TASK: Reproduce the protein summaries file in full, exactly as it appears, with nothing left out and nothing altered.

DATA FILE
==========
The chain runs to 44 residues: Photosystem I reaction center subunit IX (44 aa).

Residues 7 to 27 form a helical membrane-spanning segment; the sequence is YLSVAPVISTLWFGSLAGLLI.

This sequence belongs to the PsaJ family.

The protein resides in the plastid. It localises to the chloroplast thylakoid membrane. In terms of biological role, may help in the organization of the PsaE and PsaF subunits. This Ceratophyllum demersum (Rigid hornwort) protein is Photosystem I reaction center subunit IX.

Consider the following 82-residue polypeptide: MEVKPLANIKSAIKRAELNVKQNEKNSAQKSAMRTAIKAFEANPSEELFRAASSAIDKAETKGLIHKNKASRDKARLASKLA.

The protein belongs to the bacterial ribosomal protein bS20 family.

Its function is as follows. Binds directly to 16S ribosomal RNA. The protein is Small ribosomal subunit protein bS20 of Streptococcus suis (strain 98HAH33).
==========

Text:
The chain runs to 44 residues: Photosystem I reaction center subunit IX (44 aa).

Residues 7 to 27 form a helical membrane-spanning segment; the sequence is YLSVAPVISTLWFGSLAGLLI.

This sequence belongs to the PsaJ family.

The protein resides in the plastid. It localises to the chloroplast thylakoid membrane. In terms of biological role, may help in the organization of the PsaE and PsaF subunits. This Ceratophyllum demersum (Rigid hornwort) protein is Photosystem I reaction center subunit IX.

Consider the following 82-residue polypeptide: MEVKPLANIKSAIKRAELNVKQNEKNSAQKSAMRTAIKAFEANPSEELFRAASSAIDKAETKGLIHKNKASRDKARLASKLA.

The protein belongs to the bacterial ribosomal protein bS20 family.

Its function is as follows. Binds directly to 16S ribosomal RNA. The protein is Small ribosomal subunit protein bS20 of Streptococcus suis (strain 98HAH33).